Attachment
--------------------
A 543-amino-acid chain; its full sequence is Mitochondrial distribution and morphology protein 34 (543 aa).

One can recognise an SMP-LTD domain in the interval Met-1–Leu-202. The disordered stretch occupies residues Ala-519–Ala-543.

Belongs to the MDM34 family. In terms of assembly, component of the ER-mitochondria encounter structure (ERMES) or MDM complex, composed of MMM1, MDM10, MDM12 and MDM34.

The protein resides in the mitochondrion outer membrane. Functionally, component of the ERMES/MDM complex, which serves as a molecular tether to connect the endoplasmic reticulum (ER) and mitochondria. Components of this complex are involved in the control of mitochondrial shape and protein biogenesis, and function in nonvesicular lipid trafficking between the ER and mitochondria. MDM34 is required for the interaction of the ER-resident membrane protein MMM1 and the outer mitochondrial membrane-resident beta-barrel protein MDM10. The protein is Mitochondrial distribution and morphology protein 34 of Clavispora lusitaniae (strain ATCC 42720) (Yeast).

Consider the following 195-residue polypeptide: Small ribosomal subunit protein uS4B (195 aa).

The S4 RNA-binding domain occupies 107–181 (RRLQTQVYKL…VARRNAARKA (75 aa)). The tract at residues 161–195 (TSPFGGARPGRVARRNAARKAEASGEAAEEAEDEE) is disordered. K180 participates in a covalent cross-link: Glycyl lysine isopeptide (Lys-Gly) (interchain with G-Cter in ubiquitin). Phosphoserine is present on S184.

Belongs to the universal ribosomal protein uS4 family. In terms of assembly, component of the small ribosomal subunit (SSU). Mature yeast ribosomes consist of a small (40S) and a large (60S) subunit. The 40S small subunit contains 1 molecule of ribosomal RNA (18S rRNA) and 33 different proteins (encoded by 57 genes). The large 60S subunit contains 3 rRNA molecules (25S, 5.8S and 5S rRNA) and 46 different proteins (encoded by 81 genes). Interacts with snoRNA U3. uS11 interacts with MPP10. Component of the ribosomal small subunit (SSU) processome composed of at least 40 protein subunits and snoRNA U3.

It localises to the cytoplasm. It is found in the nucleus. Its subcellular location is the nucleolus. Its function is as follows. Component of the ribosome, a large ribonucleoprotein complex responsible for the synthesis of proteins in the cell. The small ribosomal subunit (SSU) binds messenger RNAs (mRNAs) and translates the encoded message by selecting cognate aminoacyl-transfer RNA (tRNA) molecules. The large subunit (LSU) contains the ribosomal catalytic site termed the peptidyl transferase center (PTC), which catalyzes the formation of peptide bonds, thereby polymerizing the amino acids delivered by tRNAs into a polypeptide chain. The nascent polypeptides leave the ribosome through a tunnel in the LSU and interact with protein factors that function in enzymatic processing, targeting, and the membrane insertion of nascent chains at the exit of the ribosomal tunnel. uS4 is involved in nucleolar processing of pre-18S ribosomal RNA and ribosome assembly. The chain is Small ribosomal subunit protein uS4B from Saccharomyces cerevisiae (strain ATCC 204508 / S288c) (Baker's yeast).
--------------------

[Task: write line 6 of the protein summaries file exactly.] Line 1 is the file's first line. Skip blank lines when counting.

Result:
The S4 RNA-binding domain occupies 107–181 (RRLQTQVYKL…VARRNAARKA (75 aa)). The tract at residues 161–195 (TSPFGGARPGRVARRNAARKAEASGEAAEEAEDEE) is disordered. K180 participates in a covalent cross-link: Glycyl lysine isopeptide (Lys-Gly) (interchain with G-Cter in ubiquitin). Phosphoserine is present on S184.